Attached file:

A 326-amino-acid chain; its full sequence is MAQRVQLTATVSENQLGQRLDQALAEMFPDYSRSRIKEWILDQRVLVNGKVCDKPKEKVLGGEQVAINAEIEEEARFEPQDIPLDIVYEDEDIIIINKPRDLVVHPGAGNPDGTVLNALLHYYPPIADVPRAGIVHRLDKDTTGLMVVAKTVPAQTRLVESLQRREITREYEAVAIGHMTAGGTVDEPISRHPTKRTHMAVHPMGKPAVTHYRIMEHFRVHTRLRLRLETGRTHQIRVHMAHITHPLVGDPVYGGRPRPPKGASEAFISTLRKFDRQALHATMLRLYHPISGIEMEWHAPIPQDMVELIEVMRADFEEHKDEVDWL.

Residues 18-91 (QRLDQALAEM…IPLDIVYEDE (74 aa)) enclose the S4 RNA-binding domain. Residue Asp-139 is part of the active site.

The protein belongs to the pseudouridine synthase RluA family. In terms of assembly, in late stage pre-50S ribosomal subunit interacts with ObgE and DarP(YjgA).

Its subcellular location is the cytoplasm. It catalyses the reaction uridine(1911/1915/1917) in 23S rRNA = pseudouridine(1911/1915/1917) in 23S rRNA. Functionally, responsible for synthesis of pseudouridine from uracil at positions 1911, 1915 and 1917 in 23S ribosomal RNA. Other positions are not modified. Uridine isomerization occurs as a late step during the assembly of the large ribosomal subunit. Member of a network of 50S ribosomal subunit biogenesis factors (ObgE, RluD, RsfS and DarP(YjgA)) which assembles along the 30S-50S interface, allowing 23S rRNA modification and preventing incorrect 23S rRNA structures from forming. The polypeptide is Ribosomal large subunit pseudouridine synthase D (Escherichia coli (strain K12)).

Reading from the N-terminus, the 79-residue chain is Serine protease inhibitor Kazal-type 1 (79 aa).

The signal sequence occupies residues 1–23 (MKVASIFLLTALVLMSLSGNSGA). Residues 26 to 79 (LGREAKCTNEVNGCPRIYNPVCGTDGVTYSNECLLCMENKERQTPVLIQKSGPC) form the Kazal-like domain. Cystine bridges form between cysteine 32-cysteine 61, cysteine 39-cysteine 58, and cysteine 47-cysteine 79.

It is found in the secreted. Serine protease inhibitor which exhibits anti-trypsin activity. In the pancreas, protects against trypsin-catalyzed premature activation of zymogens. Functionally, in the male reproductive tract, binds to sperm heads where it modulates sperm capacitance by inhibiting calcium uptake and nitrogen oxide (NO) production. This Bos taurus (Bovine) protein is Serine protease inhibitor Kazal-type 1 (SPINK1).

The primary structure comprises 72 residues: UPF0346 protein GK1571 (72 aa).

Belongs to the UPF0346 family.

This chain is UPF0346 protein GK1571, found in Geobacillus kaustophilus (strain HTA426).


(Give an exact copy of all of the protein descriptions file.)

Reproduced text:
A 326-amino-acid chain; its full sequence is MAQRVQLTATVSENQLGQRLDQALAEMFPDYSRSRIKEWILDQRVLVNGKVCDKPKEKVLGGEQVAINAEIEEEARFEPQDIPLDIVYEDEDIIIINKPRDLVVHPGAGNPDGTVLNALLHYYPPIADVPRAGIVHRLDKDTTGLMVVAKTVPAQTRLVESLQRREITREYEAVAIGHMTAGGTVDEPISRHPTKRTHMAVHPMGKPAVTHYRIMEHFRVHTRLRLRLETGRTHQIRVHMAHITHPLVGDPVYGGRPRPPKGASEAFISTLRKFDRQALHATMLRLYHPISGIEMEWHAPIPQDMVELIEVMRADFEEHKDEVDWL.

Residues 18-91 (QRLDQALAEM…IPLDIVYEDE (74 aa)) enclose the S4 RNA-binding domain. Residue Asp-139 is part of the active site.

The protein belongs to the pseudouridine synthase RluA family. In terms of assembly, in late stage pre-50S ribosomal subunit interacts with ObgE and DarP(YjgA).

Its subcellular location is the cytoplasm. It catalyses the reaction uridine(1911/1915/1917) in 23S rRNA = pseudouridine(1911/1915/1917) in 23S rRNA. Functionally, responsible for synthesis of pseudouridine from uracil at positions 1911, 1915 and 1917 in 23S ribosomal RNA. Other positions are not modified. Uridine isomerization occurs as a late step during the assembly of the large ribosomal subunit. Member of a network of 50S ribosomal subunit biogenesis factors (ObgE, RluD, RsfS and DarP(YjgA)) which assembles along the 30S-50S interface, allowing 23S rRNA modification and preventing incorrect 23S rRNA structures from forming. The polypeptide is Ribosomal large subunit pseudouridine synthase D (Escherichia coli (strain K12)).

Reading from the N-terminus, the 79-residue chain is Serine protease inhibitor Kazal-type 1 (79 aa).

The signal sequence occupies residues 1–23 (MKVASIFLLTALVLMSLSGNSGA). Residues 26 to 79 (LGREAKCTNEVNGCPRIYNPVCGTDGVTYSNECLLCMENKERQTPVLIQKSGPC) form the Kazal-like domain. Cystine bridges form between cysteine 32-cysteine 61, cysteine 39-cysteine 58, and cysteine 47-cysteine 79.

It is found in the secreted. Serine protease inhibitor which exhibits anti-trypsin activity. In the pancreas, protects against trypsin-catalyzed premature activation of zymogens. Functionally, in the male reproductive tract, binds to sperm heads where it modulates sperm capacitance by inhibiting calcium uptake and nitrogen oxide (NO) production. This Bos taurus (Bovine) protein is Serine protease inhibitor Kazal-type 1 (SPINK1).

The primary structure comprises 72 residues: UPF0346 protein GK1571 (72 aa).

Belongs to the UPF0346 family.

This chain is UPF0346 protein GK1571, found in Geobacillus kaustophilus (strain HTA426).